Vulvar cancer is usually diagnosed with a biopsy. During a biopsy, your doctor will remove a small bit of tissue, usually from the center of the abnormal area to be sure that a representative sample is taken. A specialist will examine the tissue under a microscope to check for cancerous and precancerous cells.
Your doctor may use an instrument called a colposcope, which has magnifying lenses, to select the biopsy site. Before the colposcopy, your doctor will apply a vinegar solution to any suspicious-looking areas. It causes abnormal skin to turn white for a short time. Your doctor will be better able to see these areas through the colposcope. Your doctor may look at your cervix and vagina with the colposcope, too.
If your doctor sees abnormalities on different areas of the vulva, he or she may take multiple tissue samples. Small abnormal areas may be removed completely.
If the biopsy detects cancer, your doctor may do additional tests to determine if the cancer has spread beyond the vulva. For example, he or she may use a lighted tube to examine the inside of the bladder and rectum. He or she may also do a more thorough pelvic exam under anesthesia.
You may also need imaging tests. A chest x-ray may be done to see if cancer has spread to your lungs. Another type of imaging test is a computed tomography (CT) scan. It creates detailed pictures of internal organs with a rotating x-ray beam and a computer.
Your doctor may also recommend a sentinel node biopsy to check for cancer in nearby lymph nodes. At some medical centers, this involves injecting a radioactive substance that lymph nodes soak up. If the radioactive substance looks abnormal, it can signal the presence of cancer in the lymph nodes.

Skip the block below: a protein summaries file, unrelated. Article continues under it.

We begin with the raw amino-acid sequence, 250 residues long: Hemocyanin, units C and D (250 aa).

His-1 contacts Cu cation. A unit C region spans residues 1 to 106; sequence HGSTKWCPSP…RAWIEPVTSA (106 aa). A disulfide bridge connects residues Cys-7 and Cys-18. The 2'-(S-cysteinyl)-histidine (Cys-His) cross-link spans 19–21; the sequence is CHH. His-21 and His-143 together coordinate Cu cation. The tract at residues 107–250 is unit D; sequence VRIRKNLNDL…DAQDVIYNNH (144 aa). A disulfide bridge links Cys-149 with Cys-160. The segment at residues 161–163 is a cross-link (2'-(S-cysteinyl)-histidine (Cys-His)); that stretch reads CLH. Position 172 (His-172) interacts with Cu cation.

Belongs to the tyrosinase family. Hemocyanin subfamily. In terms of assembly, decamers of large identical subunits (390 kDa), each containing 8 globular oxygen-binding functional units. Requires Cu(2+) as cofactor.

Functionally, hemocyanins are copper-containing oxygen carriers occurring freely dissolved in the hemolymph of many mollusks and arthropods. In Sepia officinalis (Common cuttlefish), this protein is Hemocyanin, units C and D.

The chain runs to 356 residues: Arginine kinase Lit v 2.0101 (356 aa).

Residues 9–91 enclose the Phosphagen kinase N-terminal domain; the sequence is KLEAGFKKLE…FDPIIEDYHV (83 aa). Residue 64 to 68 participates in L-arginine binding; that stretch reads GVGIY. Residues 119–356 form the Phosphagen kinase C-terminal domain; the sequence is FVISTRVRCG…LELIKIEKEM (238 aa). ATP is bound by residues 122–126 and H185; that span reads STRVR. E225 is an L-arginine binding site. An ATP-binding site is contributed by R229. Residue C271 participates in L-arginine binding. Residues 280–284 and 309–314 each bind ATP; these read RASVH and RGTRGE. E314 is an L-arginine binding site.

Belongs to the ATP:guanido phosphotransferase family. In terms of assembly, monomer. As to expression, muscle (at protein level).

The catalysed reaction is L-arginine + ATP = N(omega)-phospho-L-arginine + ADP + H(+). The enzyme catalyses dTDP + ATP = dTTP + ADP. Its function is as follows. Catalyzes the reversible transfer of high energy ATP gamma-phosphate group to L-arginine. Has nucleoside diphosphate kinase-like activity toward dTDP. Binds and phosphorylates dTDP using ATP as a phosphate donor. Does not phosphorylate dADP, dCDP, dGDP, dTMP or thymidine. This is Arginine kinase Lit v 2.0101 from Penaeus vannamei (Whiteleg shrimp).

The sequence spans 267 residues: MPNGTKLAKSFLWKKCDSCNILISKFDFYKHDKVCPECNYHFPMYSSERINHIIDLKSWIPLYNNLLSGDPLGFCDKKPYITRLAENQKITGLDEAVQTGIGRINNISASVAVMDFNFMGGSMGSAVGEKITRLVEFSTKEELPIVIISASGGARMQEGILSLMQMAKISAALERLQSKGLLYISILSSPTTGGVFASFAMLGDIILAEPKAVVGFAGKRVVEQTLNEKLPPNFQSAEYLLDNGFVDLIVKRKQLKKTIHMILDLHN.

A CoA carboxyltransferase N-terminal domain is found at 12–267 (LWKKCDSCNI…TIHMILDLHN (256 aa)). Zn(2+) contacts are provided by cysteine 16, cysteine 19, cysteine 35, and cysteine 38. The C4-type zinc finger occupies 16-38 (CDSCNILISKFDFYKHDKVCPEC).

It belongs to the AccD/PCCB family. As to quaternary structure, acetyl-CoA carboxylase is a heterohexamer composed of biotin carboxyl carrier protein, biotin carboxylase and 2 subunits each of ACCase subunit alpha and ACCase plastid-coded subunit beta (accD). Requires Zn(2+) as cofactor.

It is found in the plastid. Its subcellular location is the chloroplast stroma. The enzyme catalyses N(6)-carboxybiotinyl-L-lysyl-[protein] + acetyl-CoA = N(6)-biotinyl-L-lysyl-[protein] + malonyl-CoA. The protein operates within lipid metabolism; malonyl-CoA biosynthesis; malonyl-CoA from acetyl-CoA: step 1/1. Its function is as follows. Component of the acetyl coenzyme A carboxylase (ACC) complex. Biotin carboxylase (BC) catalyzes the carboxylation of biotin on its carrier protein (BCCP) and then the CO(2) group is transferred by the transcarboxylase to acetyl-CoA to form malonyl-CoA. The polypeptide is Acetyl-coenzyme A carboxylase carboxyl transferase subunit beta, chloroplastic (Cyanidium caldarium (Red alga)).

These selected nodes (sentinel nodes) may be removed to help doctors predict whether the cancer has spread to nearby pelvic organs or more distant parts of the body. Checking these lymph nodes for cancer will also help doctors determine your treatment options.
If vulvar cancer is diagnosed, it will be "staged." The stages—stage I to stage IV—indicate how far the cancer has progressed. Stage 0 indicates VIN. It means that abnormal cells are confined to one spot on the outer surface of the vulva. These abnormal cells have the potential to become cancerous.
Each higher stage means more vulvar cancer progression. Women with stage IV have very advanced cancer that has spread into other organs or to lymph nodes on both sides of the pelvis.
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From Health A-Z, Harvard Health Publications. Copyright 2007 by the President and Fellows of Harvard College. All rights reserved. Written permission is required to reproduce, in any manner, in whole or in part, the material contained herein. To make a reprint request, contact Harvard Health Publications. Used with permission of StayWell.
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